• More affordable: Bliss OS Go is a free and open-source operating system, so it is more affordable than Windows. This will make it possible for schools to deploy Bliss OS Go on more devices, which will benefit more students.

We believe that Bliss OS Go has the potential to make a significant impact on education in Kenya. We are excited to partner with EIDU on this pilot program and we look forward to seeing the results.

· 3 min read
Jon West

As a business, the typical way to do things is to file for patents, and protect your product or idea, and your product team produces the development design and manages updating the product for its lifecycle. The downside to that is that only your team has the ability to spot its flaws, make it better, or see other avenues where it could be used. This is not the case with an open-source project lifecycle. The product you develop is open to the community to use, inspect and improve upon. This helps accelerate the development of the idea or product by allowing open-innovation to take place.

Dismissing the current arguments against open-source development

Can people take your code and use it for their own projects? The answer is yes, but this is not a bad thing at all. This is one of the things that empowers your idea by allowing you to see the improvements they made and how they made them, then adding those improvements into your code base.

Can people alter your code to include malicious code? This depends on how well you manage the pull requests for your code, as even the Linux Kernel has had some bad-actors try and slip in malicious code before, and it was caught by the community. So you just need to make sure you define a strict set of rules for your project maintainers to follow when it comes to merging pull-requests from the community into your code base.

Can you make money off Open-Source code? The answer to this is yes, and in many ways. It all comes down to how you design your project and the licensing you choose for it. As many open-source licenses do allow licensing, and support contracts, and many more options can be written into the standard licensing agreements.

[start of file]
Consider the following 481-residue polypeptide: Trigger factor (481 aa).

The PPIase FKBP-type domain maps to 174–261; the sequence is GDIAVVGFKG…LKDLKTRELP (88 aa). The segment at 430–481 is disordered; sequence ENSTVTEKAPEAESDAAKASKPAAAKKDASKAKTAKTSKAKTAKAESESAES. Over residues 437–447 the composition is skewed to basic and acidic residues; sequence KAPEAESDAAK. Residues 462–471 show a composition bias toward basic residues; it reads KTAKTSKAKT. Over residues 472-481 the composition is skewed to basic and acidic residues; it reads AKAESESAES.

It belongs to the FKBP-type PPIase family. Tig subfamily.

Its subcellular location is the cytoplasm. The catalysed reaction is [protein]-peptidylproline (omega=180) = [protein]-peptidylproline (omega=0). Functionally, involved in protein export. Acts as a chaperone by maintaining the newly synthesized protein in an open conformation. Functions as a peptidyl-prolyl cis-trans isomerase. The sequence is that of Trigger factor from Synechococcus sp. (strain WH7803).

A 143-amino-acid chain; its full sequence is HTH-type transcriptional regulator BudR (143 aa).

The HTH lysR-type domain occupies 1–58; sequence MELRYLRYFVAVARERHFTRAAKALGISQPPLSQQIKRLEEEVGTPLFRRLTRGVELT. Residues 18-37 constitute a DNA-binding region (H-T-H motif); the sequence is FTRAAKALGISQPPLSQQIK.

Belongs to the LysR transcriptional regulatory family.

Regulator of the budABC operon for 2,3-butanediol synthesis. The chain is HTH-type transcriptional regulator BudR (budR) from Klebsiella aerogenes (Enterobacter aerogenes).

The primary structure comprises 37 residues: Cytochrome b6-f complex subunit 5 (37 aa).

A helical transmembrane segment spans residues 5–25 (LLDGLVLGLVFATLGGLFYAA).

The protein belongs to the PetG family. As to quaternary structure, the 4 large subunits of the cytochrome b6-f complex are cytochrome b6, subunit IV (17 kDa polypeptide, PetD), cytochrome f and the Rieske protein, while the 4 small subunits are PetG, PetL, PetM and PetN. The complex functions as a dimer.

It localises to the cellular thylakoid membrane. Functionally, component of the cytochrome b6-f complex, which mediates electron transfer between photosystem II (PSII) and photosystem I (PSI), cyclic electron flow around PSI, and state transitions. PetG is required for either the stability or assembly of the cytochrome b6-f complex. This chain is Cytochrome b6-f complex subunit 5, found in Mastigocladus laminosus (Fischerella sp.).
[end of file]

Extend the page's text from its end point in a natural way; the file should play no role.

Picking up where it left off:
How have we leveraged open-source for businesses?

As a consumer, you get to use the products of our work in open-source by testing our work (Bliss OS, Waydroid, Android-x86) on your laptop, tablet, desktop, server, etc. at no cost. As a business, our projects are limited in use, but can be licensed for inclusion into a project, and we offer development contracts to help businesses further develop their products, with our projects included. We have also created toolkits for businesses to use for free in the past, demonstrating the power of rapid-prototyping through the use of our services.

For other businesses, not used to working in open-source, there will always be hesitations. But that doesn't mean we can't make it work. We have had some restraints on projects in the past, and the solution for those proprietary constraints is typically to build a system that can handle allowing the end user to use it, while keeping all the private bits, private still. A perfect example of this is how Google Play, Widevine, libndk-translation, Houdini, and other private blobs are included in our projects. We have even gone one step further in this where allowed, and produced tools for the rest of the open-source community to use, that allows them to benefit from using the proprietary blobs, while keeping the businesses private intents intact.

It really all comes down to the mental attitude behind your innovation, and all in how you spin it. It's about time the market starts thinking on reasons why they should start going open-source, and not looking for all the reasons why they shouldn't.